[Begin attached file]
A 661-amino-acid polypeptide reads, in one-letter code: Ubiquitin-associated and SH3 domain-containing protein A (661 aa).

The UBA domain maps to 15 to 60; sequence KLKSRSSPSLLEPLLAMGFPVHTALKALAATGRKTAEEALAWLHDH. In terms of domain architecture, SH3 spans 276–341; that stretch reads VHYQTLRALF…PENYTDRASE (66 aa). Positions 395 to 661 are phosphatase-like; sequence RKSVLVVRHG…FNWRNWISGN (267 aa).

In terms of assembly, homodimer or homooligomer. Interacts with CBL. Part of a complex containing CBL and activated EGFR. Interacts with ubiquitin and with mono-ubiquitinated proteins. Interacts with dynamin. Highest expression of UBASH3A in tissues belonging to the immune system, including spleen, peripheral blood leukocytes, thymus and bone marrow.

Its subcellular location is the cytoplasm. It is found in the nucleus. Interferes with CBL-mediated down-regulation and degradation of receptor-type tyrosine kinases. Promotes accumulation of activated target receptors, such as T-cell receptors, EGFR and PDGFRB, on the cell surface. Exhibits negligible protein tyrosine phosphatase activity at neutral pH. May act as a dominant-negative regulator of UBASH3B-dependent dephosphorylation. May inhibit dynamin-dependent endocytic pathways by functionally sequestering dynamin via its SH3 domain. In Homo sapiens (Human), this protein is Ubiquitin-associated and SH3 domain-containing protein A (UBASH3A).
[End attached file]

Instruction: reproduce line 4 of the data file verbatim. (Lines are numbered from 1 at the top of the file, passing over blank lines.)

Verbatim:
Its subcellular location is the cytoplasm. It is found in the nucleus. Interferes with CBL-mediated down-regulation and degradation of receptor-type tyrosine kinases. Promotes accumulation of activated target receptors, such as T-cell receptors, EGFR and PDGFRB, on the cell surface. Exhibits negligible protein tyrosine phosphatase activity at neutral pH. May act as a dominant-negative regulator of UBASH3B-dependent dephosphorylation. May inhibit dynamin-dependent endocytic pathways by functionally sequestering dynamin via its SH3 domain. In Homo sapiens (Human), this protein is Ubiquitin-associated and SH3 domain-containing protein A (UBASH3A).